2017 Theses Doctoral
Schools as Reform Changers: How Teachers and Administrators in Bishkek, Kyrgyzstan Modify Education Reforms
This dissertation examines how teachers and their allies utilize agency and draw on social capital to ignore, modify and altogether undo reforms. Focusing on 10 schools in Bishkek, Kyrgyzstan, this study investigates the mechanisms employed by teachers, principals, and school administrators across the city to counter a single teacher salary reform and maintain the status quo. This topic is explored in a study combining a mixed methods research methodology that includes analysis of interviews, teacher salary data, policy documents, and observation. The analysis is framed in theories of social capital, power, and human agency as well as in the application of literature on transnational policy borrowing and lending. Through these theoretical lenses, this research contributes to scholarship on the nature of human agency, the impact of professional vitality and resiliency of conviction on resistance to change, and role that stratification and inequality play in shaping the lives of teachers. The study illustrates the endurance of longstanding norms and social hierarchies within the teaching workforce in post-Soviet Kyrgyzstan; it shows how salary reforms can challenge longstanding views around teacher compensation norms; and finally, it further advances the argument that the transfer of global teacher policies from one context to another will necessarily result in a process of local adaptation, and one that may yield unintended consequences.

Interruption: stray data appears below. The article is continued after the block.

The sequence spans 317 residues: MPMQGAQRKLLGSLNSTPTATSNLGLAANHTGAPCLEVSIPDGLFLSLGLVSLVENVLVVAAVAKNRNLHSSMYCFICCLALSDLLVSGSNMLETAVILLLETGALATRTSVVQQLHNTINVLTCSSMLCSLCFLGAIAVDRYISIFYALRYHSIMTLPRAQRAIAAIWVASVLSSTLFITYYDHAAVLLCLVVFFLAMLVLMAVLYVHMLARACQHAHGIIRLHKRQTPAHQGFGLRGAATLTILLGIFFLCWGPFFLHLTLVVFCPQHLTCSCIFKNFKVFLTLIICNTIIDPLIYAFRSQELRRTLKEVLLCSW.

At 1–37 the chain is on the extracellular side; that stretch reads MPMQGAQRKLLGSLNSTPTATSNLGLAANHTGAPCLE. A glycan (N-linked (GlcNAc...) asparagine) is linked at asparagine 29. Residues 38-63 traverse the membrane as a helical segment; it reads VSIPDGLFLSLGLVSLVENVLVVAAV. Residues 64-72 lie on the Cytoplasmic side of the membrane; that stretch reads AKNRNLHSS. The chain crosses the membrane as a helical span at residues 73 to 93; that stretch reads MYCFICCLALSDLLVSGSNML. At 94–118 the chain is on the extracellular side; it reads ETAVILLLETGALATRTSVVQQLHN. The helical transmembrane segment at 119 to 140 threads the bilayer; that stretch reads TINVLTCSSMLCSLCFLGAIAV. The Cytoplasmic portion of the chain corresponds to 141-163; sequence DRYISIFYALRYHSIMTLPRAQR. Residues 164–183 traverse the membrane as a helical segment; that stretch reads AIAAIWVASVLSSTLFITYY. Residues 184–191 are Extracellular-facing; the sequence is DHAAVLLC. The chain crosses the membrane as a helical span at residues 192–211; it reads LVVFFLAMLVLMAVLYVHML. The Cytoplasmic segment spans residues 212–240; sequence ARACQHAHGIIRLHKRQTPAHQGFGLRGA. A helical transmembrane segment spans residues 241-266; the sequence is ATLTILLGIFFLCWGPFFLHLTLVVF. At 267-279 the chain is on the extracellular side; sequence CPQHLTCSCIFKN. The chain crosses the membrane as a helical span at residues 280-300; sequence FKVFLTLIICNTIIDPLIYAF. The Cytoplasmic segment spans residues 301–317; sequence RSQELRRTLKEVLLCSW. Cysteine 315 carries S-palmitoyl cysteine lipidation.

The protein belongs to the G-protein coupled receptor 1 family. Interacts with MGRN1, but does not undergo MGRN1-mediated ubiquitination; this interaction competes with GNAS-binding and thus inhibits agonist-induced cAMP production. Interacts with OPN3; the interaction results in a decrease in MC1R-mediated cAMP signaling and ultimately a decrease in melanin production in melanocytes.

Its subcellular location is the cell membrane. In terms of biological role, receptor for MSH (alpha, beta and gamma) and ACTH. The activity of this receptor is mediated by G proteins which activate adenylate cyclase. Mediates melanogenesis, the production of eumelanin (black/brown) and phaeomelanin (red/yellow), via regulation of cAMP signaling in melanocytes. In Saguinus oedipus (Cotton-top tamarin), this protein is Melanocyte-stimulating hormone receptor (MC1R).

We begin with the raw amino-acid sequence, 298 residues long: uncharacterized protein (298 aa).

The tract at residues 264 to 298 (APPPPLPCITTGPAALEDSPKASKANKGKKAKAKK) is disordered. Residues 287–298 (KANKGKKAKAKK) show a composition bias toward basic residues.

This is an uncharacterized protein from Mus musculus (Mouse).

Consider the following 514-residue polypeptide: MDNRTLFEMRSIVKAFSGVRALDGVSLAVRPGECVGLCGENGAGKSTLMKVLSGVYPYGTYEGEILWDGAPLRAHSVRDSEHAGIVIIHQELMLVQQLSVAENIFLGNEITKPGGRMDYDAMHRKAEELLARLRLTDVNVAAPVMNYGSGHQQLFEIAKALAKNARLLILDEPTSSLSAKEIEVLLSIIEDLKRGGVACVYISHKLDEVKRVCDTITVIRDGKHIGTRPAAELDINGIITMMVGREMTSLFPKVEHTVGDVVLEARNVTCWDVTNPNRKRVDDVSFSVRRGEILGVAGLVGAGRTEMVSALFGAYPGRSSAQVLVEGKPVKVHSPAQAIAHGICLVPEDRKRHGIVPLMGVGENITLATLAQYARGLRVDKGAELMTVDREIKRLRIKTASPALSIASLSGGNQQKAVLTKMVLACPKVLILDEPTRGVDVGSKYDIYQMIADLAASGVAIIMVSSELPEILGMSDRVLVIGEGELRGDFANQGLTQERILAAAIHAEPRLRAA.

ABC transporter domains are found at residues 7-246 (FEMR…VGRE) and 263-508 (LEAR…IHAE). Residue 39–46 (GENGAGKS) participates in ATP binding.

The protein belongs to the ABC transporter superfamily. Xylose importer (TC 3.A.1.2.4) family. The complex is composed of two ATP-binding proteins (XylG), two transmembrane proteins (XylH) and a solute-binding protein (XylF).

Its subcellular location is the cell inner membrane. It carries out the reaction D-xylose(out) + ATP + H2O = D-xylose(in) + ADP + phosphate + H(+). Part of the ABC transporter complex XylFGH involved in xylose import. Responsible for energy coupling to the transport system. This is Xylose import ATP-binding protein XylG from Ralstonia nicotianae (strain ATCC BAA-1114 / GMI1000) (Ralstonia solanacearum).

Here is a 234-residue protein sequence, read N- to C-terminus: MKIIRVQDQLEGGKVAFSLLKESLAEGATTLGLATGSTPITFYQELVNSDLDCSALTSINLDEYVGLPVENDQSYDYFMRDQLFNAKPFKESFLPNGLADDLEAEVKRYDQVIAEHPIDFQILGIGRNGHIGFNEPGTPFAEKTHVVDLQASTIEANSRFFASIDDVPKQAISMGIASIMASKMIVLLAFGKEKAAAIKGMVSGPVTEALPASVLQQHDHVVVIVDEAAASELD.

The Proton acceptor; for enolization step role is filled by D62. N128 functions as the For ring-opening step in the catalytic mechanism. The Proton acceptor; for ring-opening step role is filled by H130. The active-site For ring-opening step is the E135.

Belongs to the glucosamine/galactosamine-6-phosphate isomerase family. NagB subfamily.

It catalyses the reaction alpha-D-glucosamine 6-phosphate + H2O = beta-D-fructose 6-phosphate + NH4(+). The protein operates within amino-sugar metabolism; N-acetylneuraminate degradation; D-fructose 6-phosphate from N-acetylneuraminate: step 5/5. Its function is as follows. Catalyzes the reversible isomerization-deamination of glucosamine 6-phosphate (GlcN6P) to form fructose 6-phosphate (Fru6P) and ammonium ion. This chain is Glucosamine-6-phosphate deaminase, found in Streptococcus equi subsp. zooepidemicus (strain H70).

This item is currently under embargo. It will be available starting 2019-04-28.
- Academic Units
- Thesis Advisors
- Steiner-Khamsi, Gita
- Ph.D., Columbia University